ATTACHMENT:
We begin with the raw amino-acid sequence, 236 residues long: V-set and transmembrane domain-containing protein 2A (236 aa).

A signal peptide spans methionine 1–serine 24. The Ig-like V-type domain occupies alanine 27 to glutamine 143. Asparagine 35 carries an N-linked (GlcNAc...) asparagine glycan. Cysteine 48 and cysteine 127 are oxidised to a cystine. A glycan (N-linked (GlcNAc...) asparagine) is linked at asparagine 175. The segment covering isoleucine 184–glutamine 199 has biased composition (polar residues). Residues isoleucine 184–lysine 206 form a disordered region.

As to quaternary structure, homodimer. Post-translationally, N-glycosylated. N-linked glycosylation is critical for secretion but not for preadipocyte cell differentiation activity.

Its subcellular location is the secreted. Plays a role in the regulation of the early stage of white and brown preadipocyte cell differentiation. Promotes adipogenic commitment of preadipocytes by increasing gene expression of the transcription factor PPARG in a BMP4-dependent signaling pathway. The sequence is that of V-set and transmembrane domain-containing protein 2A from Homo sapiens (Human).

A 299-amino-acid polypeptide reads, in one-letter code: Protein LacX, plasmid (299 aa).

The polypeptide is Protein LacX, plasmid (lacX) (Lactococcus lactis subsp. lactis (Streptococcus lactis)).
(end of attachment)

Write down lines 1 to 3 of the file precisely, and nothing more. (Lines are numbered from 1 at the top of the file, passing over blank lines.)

We begin with the raw amino-acid sequence, 236 residues long: V-set and transmembrane domain-containing protein 2A (236 aa).

A signal peptide spans methionine 1–serine 24. The Ig-like V-type domain occupies alanine 27 to glutamine 143. Asparagine 35 carries an N-linked (GlcNAc...) asparagine glycan. Cysteine 48 and cysteine 127 are oxidised to a cystine. A glycan (N-linked (GlcNAc...) asparagine) is linked at asparagine 175. The segment covering isoleucine 184–glutamine 199 has biased composition (polar residues). Residues isoleucine 184–lysine 206 form a disordered region.

As to quaternary structure, homodimer. Post-translationally, N-glycosylated. N-linked glycosylation is critical for secretion but not for preadipocyte cell differentiation activity.